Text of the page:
“Even if Dr Smythe doesn’t engage Mrs Darby, I’d very much like to meet her.”

“So would I, Will.”

“I’ll go and see my father and we’ll pass these two letters to Dr Smythe and discuss them with him. Thank you for this, Barbara.”

“Not at all,” she replied. “Have you told your mother that Dr Smythe is now one of your patients?” she asked and he shook his head. Like a coward, he’d been putting it off. “You really should tell her.”

“I know. I’ll call on her this evening.”

His father was leaving the offices of the Journal of Irish Medicine when Will turned onto Hume Street ten minutes later.

“Father?”

“Ah, Will. Were there many responses?”

“Eight but Barbara and I have whittled them down to these two,” he said, passing the letters to his father. “Read them over dinner and I’ll call to number 67 when I’ve eaten and we’ll go and see Dr Smythe. I must also tell Mother that Dr Smythe is now one of my patients – simply as a courtesy,” he added. “Nothing more.”

“Very well.”

“Did you find the box of money?” he inquired and his father nodded.

“It contained two hundred and twenty pounds, eight shillings and sixpence. Seven pounds went straight to Mrs Macallister to pay outstanding debts to the butcher and the coalman.”

“When were wages last paid to the Macallisters?”

“Two months ago so I gave them five pounds each. Will, Jacob can’t afford to pay a nurse any more than thirty pounds per annum. I wish it were more but I must eke out Jacob’s saving while he and I decide which items of furniture and which paintings must be sold.”

“Do whatever needs to be done,” he said and his father nodded.

Isobel was coming down the stairs when he closed number 30’s front door behind him and hung his hat on the stand.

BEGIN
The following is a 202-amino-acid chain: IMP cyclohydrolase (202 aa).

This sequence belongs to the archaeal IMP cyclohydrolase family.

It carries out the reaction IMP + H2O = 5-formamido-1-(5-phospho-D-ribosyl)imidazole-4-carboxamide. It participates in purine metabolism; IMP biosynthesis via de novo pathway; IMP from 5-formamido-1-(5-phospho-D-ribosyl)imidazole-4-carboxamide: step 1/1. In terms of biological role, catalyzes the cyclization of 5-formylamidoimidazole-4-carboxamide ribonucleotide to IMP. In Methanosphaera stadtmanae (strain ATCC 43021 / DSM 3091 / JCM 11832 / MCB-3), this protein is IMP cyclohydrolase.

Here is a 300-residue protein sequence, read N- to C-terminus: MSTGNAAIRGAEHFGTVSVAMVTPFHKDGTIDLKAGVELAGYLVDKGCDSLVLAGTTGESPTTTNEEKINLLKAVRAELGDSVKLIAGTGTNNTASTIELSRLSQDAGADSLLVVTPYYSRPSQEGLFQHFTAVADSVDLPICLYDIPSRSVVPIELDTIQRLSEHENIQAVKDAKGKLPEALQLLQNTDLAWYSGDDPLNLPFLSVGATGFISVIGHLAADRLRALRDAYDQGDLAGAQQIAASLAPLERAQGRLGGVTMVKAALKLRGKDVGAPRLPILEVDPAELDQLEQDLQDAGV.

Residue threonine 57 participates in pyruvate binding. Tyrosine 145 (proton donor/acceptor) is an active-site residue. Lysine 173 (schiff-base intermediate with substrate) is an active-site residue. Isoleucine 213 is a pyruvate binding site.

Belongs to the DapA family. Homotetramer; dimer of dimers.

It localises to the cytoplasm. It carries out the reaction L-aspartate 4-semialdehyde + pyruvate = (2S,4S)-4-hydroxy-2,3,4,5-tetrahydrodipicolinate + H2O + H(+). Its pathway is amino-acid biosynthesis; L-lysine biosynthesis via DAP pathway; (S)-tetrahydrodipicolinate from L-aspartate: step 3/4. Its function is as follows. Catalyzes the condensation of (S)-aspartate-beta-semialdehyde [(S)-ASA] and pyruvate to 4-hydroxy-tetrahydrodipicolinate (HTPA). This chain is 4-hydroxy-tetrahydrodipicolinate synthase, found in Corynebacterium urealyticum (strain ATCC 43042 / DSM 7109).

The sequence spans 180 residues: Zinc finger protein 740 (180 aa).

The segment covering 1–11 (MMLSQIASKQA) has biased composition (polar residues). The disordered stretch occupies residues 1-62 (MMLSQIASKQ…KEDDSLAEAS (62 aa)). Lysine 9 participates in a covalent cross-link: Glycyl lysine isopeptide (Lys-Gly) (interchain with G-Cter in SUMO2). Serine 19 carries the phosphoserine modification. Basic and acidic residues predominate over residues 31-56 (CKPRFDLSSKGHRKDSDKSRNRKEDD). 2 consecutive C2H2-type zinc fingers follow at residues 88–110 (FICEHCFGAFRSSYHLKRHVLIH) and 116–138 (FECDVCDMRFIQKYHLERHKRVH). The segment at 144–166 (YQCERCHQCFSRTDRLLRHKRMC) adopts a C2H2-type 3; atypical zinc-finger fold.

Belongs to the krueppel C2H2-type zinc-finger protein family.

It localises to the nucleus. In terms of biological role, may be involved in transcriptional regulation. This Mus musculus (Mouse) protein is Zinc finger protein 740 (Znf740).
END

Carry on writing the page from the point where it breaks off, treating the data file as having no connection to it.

“This evening, Father and I will call on Dr Smythe so he can choose from the two most suitable applicants,” he said, placing his medical bag on the hall table and kissing her lips. “So I must eat and run, I’m afraid.”

“You’re meeting your father at number 67?” she asked and he nodded as he unbuttoned his overcoat, shrugged it off and hung it up beside his hat. “In that case, I’ll come with you and spend the evening with your mother. I hope you’re hungry. Mrs Dillon has made the most enormous steak and kidney pie.”

“I’m ravenous.”

“Good.” She took his hand and led him into the breakfast room.

Three-quarters of an hour later, Tess, one of his parents’ house-parlourmaids, admitted them to number 67 Merrion Square and showed them into the morning room.

“Isobel and Will.” His ageless mother put a periodical to one side, got up from the sofa and kissed their cheeks. “Is there something wrong?”

“No, not at all,” he replied. “Father and I are calling on Dr Smythe and, rather than sitting at home alone, Isobel has come to spend the evening with you.”

“Dr Smythe.” His mother tensed and sat down again. “You and your father?”

“Father brought a medical concern he had with Dr Smythe to my attention and, as a result, Dr Smythe is now one of my patients. I am informing you, Mother, as a courtesy.”

“I see,” she replied shortly.

“I don’t know how long we’ll be.”

“It doesn’t matter,” Isobel said and he nodded to her and his mother then returned to the hall where his father was shrugging on his overcoat.

“Mother now knows Dr Smythe is a patient of mine,” he said and his father simply nodded, lifted his hat down from the stand and they left the house in search of a cab.

“Mrs Darby sounds intriguing,” his father said, handing the two letters to him as a cab stopped for them on the corner of Merrion Square South and Merrion Street Upper.